Start a personal blog, if you want to share your thoughts on birds, dogs, politics or food (unless one of those is your business). For your business blog, keep your posts focused on your customers. Know your customer demographics and understand what works for them, what’s important to them and how to reach them.
What’s the worst thing that can happen by making your blog too personal? You can alienate and offend your customers and send them elsewhere to someone who shares their views.
4. Starting a Blog and then Forgetting It
Many business bloggers and corporate writers start out gung ho on their blog. They set up a Facebook account, a Twitter account, an Instagram, a Pinterest and a Snapchat account. There’s all this “stuff” out there in the webisphere, and then they can’t keep up with it all and end up on radio silence.
It’s far better to pick something you can handle, and if that’s a blog, tackle it in easy, manageable posts. This might mean you post once a month, or even less. Consistency is more important than frequency.
Start your blog, and commit to keeping up with it. Create a content schedule you can manage, and have an idea of your next few posts (at least). Keep posts evergreen if you aren’t updating frequently, so your content feels fresh and relevant into the future.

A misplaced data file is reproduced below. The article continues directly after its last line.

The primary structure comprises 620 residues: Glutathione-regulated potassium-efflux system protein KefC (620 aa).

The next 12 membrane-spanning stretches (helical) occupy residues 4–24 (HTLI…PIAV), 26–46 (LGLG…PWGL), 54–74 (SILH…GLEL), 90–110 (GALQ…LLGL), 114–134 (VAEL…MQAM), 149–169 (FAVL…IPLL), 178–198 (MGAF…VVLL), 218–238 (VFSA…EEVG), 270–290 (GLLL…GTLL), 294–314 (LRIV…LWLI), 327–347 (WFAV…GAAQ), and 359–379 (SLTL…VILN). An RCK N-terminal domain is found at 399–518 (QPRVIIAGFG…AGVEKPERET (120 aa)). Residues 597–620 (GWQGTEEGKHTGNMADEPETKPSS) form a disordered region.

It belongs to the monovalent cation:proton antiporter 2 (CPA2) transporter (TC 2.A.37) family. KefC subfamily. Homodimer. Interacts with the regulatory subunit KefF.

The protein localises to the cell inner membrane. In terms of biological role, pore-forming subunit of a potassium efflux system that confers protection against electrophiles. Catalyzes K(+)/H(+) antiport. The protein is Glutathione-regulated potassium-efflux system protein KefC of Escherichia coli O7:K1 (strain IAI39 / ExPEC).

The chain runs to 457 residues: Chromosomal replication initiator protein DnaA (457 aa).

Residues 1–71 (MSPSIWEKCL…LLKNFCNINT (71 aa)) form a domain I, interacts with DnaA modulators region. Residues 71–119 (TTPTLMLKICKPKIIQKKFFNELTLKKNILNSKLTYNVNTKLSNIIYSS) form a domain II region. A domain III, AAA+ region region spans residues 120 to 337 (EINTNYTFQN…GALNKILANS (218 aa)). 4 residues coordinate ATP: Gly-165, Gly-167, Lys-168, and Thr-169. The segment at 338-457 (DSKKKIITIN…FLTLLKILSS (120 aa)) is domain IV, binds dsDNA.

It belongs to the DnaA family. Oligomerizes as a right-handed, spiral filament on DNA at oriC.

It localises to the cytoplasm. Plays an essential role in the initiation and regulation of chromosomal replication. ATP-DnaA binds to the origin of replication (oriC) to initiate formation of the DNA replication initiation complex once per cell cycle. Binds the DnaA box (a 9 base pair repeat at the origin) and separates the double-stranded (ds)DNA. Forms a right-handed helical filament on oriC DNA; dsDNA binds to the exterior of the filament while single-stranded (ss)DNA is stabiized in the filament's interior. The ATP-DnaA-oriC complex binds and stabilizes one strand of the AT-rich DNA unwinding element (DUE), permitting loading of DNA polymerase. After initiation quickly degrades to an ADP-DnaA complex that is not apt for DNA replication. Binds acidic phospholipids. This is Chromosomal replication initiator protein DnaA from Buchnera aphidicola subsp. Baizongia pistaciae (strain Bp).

5. Putting it In the Hands of Your Intern
Another frequent mistake? Putting your blog in the hands of your intern, your temp, or some other tech-savvy person. Now, of course, your intern might be great at blogging, but when they leave, you will be left high and dry with no one to take it over.
Similarly, an intern, a temporary employee or the junior, junior executive won’t know the industry like you and senior management do. They won’t be able to write from a place of expertise and authority, and they won’t be able to create sustainable content into the future.
Instead, opt for your best writer, your marketing expert, or someone who is great at wordsmithing, and have them generate the content. Then have your IT expert (or your intern) do the posting and teach you or someone else how to understand the analytic side of your blog.
6. Working Harder (not Smarter)
One of the great things about blogging? You now have content to share in your newsletter, for your emails, and in your marketing materials! Repurpose it!
People often stretch themselves too thin when they try to create different pieces of unique content for each social media platform, blog post, marketing brochure and web page copy. Instead, cross-post to all areas.
Not only will you keep content relevant, consistent, and in a voice that matches your brand, but you’ll be working smarter and setting yourself up for success. Use the cross-posting technique to share articles and blog posts on Linkedin, and to create more news in your Facebook newsfeed. Share articles and posts with stakeholders who might not have caught it on your blog (but are still interested in news that’s important to your company).
Using smart strategies when it comes to blogging can help keep you from making any deadly business blogging mistakes, and falling into the typical pitfalls of business blogging.